Digital interaction

HMRC believes Making Tax Digital will improve communications with taxpayers, as they can deal with tax affairs at a time that suits them, get a personalised picture of their tax affairs and receive prompts and advice when they need it. Furthermore, people can get in touch via a secure messaging and webchat tool.

What can SMEs do?

Lease IT equipment

Making Tax Digital relies on businesses having an adequate IT infrastructure in place, but for SMEs running on modest budgets, they won't have been rushing to purchase the latest technology.

According to the UK200Group, 27 per cent of SMEs use computers for bookkeeping but believe they will have to update their systems.  

IT leasing could therefore be an option, as it gives SMEs access to the latest models and allows them to upgrade their devices when they need to - without absorbing the huge costs that come with purchasing new technology outright.

Get familiar with accountancy software

As we pointed out earlier, nearly two-thirds of SMEs don't use software to manage their accounts at the moment.

In fact, the UK200Group survey shows that nearly one in four still use manual bookkeeping, while almost one in five use the shoebox-method - getting their accountant to fill in details on their end of year tax return.

Making Tax Digital will therefore have a big impact on how they manage their accounts and force them to get used to a brand new way of operating.

This is one big reason why the government had been under such pressure to delay its implementation for SMEs, as they now have an extra 12 months to obtain and get used to maintaining accounting records digitally and get any advice they need to ensure a smooth transition.

However, some want the government to go further to make the process even smoother for those that don't use accounting software.

For instance, Deloitte head of tax policy Bill Dodwell said: "Starting with those most likely already to have digital accounting systems should make it easier to introduce this major change.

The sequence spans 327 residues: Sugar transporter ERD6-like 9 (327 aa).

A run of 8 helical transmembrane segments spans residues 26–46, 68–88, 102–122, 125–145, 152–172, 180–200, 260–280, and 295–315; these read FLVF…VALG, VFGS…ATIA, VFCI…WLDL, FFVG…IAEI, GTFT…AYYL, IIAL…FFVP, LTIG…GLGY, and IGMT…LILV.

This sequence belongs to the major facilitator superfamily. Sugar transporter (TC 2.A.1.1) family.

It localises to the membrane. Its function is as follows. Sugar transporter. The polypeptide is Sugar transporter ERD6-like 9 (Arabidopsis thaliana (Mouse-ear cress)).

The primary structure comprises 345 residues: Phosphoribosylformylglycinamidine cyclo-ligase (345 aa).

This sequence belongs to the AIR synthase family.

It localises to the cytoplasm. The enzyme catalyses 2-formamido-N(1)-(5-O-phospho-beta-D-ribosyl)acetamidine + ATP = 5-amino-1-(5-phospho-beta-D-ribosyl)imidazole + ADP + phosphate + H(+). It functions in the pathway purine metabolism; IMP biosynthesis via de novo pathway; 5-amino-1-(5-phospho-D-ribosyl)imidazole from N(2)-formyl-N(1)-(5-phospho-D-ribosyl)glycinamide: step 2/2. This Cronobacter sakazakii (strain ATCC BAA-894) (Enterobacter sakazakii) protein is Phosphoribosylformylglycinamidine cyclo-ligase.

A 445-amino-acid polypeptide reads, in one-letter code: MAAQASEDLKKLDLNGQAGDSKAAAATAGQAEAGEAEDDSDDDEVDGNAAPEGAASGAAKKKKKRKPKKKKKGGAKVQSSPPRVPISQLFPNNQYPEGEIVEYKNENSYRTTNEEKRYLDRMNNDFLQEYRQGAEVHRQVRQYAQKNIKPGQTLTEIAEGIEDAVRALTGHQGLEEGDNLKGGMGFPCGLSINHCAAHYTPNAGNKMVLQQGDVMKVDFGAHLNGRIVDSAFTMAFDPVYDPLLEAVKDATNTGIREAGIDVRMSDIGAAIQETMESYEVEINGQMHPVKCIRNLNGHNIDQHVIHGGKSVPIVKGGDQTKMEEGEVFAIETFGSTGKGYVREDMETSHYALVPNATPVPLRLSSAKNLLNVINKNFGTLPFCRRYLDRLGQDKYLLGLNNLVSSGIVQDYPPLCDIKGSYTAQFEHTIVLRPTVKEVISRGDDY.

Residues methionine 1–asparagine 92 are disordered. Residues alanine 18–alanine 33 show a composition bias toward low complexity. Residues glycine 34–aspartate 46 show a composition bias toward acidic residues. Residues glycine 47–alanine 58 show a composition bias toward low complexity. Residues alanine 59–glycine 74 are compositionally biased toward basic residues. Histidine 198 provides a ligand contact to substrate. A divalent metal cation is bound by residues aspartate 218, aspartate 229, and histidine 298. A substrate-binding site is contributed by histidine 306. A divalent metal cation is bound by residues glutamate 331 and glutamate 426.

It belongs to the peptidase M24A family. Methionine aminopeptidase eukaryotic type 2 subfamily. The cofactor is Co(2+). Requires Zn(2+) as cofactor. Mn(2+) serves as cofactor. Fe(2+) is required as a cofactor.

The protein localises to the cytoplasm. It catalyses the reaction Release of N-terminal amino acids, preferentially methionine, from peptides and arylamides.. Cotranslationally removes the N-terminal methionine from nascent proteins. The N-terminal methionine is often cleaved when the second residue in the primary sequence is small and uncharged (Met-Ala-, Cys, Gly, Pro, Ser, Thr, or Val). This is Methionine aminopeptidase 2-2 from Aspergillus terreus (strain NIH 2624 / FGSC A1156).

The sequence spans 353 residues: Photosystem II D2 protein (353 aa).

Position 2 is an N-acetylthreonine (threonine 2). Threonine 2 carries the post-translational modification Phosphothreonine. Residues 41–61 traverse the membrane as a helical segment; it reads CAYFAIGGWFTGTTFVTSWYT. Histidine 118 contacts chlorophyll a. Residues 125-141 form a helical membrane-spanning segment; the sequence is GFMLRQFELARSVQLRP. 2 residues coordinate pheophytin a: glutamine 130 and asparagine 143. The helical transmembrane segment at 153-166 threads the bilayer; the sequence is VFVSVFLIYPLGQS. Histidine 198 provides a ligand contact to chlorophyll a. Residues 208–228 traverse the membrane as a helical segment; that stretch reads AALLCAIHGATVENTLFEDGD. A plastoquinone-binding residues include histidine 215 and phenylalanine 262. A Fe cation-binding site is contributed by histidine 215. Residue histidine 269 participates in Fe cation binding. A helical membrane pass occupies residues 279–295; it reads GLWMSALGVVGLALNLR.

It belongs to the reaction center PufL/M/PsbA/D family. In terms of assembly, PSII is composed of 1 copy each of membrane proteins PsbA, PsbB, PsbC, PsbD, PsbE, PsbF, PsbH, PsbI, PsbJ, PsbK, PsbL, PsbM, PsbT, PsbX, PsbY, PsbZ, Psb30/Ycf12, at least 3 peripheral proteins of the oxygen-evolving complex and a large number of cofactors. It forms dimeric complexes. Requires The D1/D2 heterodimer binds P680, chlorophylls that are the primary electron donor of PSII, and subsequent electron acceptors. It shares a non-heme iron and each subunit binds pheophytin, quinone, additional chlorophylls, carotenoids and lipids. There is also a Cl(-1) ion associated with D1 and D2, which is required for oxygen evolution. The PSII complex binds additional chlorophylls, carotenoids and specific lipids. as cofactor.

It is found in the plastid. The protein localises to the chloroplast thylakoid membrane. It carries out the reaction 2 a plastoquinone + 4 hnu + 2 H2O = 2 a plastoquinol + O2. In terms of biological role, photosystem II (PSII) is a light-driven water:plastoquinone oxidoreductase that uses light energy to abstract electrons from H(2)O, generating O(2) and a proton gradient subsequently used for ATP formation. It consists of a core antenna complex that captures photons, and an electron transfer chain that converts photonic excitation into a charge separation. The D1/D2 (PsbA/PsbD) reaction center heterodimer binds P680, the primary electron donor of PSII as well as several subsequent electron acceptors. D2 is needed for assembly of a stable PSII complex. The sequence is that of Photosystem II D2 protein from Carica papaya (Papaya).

"Allowing businesses to use spreadsheets to keep data, or to act as a 'bridge' between bespoke accounting systems and HMRC will be a key part of the transition."

Do your research into accounting software

There are many options available on the market and the right choice for you will depend on the size and nature of your business. For instance, many smaller ventures will not necessarily require a highly bespoke solution and can use software that is easily available and affordable.

So find out what is available that might suit your needs and speak to fellow business owners to see which ones they would recommend. 

Train your staff

When you are bringing in new technology, software and internal processes, keep the relevant employees in the loop throughout so they know what changes are being made and why. Your accounting processes will be much more resilient if your entire finance department is up to speed with the new system.

Conclusion

Making Tax Digital represents the biggest change in how the tax regime operates in many years, and the fact the government has been forced to delay its implementation for SMEs is a measure of how many smaller firms aren't ready for it just yet.

Long-established habits will have to change, with businesses getting used to reporting on a quarterly rather than annual basis and upgrading to more sophisticated systems, beyond pads of paper and Excel spreadsheets.

Now is therefore the time for SMEs to start preparing and make sure they have the equipment and the knowhow to adapt successfully with a minimum of disruption.